18/08/2017 6:57 PM AEST | Updated 18/08/2017 6:57 PM AEST

HIV Preventative Drug Subsidy Negotiations Have Stalled

Requests for a Truvada Pharmaceutical Benefits Scheme listing have been deferred.

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A government body responsible for managing taxpayer-subsidised medications deferred a recommendation for an HIV preventative drug to be listed on the Pharmaceutical Benefits Scheme (PBS) on Friday, citing poor cost-effectiveness and consumer modelling.

The Pharmaceutical Benefits Advisory Committee (PBAC) refused to approve the drug used in HIV pre-exposure prophylaxis (PrEP), Tenofovir (better known by its brand name, Truvada) for the PBS, instead requesting more information from the drug's sponsor and production companies in Australia, Gilead Sciences and Mylan Australia, before moving forward.

"The PBAC deferred making a recommendation on tenofovir with emtricitabine for HIV Pre-exposure Prophylaxis (PrEP) to seek further information regarding its cost-effectiveness," a PBAC outcomes report said.

"Specifically the Committee requested additional analyses considering alternative uptake scenarios where the extent of uptake is reduced and use is limited to medium and high risk individuals, and varying the tenofovir with emtricitabine price."

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Truvada has been listed on the PBS for people who have already contracted HIV, but not as a preventative drug.

While the drug has previously been approved by the Therapeutic Goods Administration for treatment use in Australia and is currently being used in several trials across the country for people at high risk of contracting HIV, the PBAC claimed it would only see a taxpayer subsidy for Truvada on the PBS as appropriate if it were made available as a preventative drug for "individuals at high and medium risk of infection".

The PBAC also raised concerns over the proposed costliness of the drug if it were to be listed on the PBS at the price Gilead Sciences and Mylan Australia proposed, labelling it as "unacceptably high".

"The PBAC noted that the submission estimated annual expenditure exceeding $200 million per year in five of the six years of the estimates and considered the opportunity cost was unacceptably high at the proposed price," the report said.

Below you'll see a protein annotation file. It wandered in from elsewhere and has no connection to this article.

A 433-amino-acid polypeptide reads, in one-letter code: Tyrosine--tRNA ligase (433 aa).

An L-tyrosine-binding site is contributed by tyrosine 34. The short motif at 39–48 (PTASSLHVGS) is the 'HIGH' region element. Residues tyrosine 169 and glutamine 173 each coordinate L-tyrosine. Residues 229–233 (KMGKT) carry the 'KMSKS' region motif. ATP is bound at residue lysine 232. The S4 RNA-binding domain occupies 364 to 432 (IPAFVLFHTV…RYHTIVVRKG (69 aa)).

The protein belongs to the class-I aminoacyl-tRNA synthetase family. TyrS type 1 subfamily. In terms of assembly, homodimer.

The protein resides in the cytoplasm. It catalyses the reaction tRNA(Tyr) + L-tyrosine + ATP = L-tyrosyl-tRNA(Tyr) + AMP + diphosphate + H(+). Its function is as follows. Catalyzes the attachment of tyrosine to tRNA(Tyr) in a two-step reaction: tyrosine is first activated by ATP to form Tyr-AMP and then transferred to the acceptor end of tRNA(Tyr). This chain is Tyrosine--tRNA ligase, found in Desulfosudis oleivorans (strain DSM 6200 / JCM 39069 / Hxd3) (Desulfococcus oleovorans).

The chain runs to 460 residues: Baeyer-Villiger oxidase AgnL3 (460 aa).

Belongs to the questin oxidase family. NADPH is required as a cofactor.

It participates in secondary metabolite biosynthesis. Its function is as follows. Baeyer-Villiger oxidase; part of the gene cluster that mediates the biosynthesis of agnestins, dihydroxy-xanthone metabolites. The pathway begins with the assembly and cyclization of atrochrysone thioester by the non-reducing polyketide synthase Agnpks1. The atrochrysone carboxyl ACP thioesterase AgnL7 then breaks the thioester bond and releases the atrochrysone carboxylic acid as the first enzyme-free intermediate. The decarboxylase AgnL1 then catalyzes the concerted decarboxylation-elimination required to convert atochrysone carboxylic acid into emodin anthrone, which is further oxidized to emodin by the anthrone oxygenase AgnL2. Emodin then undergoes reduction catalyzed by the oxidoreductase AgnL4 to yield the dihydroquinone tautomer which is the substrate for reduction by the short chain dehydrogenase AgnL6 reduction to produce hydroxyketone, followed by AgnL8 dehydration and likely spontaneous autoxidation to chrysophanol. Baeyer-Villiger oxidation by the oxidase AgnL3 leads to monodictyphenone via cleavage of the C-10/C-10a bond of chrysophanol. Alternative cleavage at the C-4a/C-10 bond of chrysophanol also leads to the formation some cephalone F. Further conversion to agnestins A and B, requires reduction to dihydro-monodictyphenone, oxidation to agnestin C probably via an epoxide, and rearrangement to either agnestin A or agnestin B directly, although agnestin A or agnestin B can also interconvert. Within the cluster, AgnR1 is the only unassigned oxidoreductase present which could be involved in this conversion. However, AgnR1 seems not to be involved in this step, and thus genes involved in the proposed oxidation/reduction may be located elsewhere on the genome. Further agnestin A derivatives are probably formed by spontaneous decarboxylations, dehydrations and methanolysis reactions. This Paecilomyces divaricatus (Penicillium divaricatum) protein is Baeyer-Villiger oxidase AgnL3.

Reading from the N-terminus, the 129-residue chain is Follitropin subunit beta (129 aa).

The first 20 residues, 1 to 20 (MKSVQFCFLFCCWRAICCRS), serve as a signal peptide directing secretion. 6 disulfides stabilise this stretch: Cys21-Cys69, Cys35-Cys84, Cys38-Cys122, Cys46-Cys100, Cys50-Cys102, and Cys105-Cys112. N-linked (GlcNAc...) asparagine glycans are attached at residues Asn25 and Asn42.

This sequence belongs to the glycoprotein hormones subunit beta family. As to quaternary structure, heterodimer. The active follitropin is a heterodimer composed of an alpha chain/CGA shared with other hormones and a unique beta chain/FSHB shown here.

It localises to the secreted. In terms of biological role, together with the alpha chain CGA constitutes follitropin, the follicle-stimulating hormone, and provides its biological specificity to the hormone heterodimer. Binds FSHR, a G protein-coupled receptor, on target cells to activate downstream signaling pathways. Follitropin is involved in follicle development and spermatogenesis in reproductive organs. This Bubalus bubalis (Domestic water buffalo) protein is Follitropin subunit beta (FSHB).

The drug has been hailed as the silver bullet in the fight against HIV and three variant brands of the drug, sponsored by Gilead Sciences and produced by Mylan Australia, are currently listed on the PBS as treatment for people who have already contracted the disease.

Different studies have found PrEP could have an effectiveness rate of stopping HIV infections upwards of 90 per cent, however those individuals who are yet to contract HIV remain faced with exorbitant prices for the drug or difficult entry pathways into trials around the country.

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Around 8,000 people are currently enrolled in expensive trials of the drug around the country.

In response to Friday's deferral, the Australian Federation of AIDS Organisations has said it is "deeply frustrated" with the stalling of PBS negotiations.

"HIV will be needlessly transmitted while we wait for equitable and affordable access to PrEP," the organisation's CEO, Darryl O'Donnell said in a statement.

"Without access to PrEP, Australia will not achieve its target of ending HIV transmission by 2020.

"With Truvada now off patent, there's no reason PBAC shouldn't be able to negotiate a fair and reasonable price."

Last year, the PBAC rejected the proposals reviewed on Friday, restricting an estimated 31,000 people who meet the 'high risk' criteria of contracting HIV, before deciding to revisit the proposal.

If the deferred recommendation of the drug comes back positive, the drug will still need to go through price negotiations, quality and availability checks and then be approved by the Turnbull government.

The deferral also comes after Federal Opposition leader Bill Shorten wrote to Prime Minister Malcolm Turnbull in March, asking for the government to intervene and ensure PrEP is listed on the PBS, and to expand trials of the drug in Australia.

While around 8000 people are currently involved in PrEP studies and trials in several states, Shorten said he was concerned that there are many people not able to be enrolled in the trials and not able to access the drug.

"You would be aware that for HIV negative people who are at high risk of HIV, PrEP has been proven to be highly effective in preventing HIV transmission," he wrote at the time.

"Australia has a proud history in HIV care, treatment, research, and prevention. Our response to the AIDS epidemic in the 1980s brought our public health response into the mainstream and changed practice around the world. From our perspective, better access to PrEP is the next phase in this public health response and a critical component of getting to zero, along with regular testing and Treatment as Prevention (TasP)."